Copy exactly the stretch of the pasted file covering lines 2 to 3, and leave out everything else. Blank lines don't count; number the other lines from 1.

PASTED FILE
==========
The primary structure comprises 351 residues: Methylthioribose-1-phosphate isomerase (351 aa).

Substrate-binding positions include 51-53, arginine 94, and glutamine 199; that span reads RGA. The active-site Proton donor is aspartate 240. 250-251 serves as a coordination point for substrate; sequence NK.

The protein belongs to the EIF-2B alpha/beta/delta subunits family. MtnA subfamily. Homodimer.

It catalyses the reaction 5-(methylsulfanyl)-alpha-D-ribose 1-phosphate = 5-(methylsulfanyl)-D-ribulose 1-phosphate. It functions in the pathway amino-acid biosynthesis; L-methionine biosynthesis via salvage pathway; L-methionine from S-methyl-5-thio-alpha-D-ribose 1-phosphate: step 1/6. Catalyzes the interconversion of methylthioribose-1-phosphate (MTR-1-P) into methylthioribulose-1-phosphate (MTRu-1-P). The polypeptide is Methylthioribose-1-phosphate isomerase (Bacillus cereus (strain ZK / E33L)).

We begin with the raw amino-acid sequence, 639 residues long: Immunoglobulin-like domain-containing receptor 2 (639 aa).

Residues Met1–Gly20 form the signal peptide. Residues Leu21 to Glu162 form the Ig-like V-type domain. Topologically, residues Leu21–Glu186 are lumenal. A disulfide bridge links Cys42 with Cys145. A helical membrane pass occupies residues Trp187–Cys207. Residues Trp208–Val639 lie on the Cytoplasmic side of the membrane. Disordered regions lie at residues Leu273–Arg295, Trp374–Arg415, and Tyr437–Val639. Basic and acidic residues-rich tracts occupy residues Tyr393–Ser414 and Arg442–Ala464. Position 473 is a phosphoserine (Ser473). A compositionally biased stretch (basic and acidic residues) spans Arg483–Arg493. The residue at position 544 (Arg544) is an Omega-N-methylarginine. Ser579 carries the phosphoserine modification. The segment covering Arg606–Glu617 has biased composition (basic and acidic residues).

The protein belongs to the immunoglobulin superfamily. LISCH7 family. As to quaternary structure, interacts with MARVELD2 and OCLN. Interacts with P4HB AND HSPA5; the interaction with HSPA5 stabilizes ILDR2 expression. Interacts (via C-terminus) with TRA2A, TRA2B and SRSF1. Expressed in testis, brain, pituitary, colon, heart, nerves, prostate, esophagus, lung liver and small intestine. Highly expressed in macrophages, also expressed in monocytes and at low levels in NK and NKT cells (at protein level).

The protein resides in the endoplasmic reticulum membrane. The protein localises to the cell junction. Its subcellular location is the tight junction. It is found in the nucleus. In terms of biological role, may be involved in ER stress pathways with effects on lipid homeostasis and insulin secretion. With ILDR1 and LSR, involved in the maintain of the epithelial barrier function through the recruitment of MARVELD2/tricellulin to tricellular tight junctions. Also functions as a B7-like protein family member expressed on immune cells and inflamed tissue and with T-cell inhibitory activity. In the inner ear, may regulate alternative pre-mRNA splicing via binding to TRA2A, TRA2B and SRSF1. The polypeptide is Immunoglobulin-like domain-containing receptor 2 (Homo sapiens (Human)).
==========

Substrate-binding positions include 51-53, arginine 94, and glutamine 199; that span reads RGA. The active-site Proton donor is aspartate 240. 250-251 serves as a coordination point for substrate; sequence NK.

The protein belongs to the EIF-2B alpha/beta/delta subunits family. MtnA subfamily. Homodimer.